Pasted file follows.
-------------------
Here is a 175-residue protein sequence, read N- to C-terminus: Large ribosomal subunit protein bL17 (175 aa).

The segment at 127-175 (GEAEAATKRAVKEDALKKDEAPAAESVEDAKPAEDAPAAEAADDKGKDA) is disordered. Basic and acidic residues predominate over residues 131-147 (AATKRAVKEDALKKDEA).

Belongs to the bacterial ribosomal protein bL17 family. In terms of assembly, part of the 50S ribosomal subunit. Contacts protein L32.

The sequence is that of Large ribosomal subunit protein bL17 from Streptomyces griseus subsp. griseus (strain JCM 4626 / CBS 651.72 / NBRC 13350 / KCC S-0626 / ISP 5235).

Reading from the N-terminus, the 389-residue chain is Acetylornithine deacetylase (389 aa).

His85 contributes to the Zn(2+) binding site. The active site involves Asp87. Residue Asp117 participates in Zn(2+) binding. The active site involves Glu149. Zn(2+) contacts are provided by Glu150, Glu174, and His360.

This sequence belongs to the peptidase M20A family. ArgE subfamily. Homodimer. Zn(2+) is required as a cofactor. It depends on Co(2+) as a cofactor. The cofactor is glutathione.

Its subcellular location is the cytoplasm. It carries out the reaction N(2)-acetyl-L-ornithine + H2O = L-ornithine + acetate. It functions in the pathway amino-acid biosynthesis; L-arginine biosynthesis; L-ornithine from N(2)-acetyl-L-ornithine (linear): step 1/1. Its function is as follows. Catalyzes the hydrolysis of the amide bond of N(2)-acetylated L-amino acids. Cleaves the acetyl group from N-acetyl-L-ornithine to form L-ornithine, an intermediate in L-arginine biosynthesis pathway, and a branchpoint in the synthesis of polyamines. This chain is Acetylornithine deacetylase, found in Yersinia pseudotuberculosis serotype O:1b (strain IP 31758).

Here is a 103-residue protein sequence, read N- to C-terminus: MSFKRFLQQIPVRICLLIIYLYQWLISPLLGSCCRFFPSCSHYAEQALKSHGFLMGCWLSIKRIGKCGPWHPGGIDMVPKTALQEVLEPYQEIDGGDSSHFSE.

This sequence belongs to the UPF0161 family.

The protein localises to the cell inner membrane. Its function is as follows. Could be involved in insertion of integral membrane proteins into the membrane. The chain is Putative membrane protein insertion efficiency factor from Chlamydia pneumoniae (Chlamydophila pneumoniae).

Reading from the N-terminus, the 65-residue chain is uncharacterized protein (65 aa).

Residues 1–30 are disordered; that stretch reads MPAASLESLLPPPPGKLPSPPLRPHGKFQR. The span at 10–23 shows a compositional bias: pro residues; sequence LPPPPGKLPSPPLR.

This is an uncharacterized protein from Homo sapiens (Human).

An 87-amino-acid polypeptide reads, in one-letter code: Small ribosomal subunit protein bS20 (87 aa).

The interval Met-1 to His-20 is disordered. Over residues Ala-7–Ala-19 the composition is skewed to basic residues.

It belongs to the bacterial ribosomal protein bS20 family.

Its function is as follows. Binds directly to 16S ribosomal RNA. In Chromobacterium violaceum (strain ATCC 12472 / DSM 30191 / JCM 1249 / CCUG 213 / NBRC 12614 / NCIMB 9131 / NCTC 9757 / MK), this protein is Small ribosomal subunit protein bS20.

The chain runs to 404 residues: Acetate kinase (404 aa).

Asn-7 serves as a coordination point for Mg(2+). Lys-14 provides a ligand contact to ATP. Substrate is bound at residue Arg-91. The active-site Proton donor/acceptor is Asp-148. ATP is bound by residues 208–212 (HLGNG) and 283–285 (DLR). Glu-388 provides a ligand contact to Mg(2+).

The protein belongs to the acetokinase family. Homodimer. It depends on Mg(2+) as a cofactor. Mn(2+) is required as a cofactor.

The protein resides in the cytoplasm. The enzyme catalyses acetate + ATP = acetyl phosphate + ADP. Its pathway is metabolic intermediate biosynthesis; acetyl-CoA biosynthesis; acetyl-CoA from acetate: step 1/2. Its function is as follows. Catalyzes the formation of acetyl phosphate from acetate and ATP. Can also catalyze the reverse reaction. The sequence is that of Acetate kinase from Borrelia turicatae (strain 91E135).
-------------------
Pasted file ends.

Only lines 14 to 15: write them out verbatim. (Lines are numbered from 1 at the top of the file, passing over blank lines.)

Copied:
This is an uncharacterized protein from Homo sapiens (Human).

An 87-amino-acid polypeptide reads, in one-letter code: Small ribosomal subunit protein bS20 (87 aa).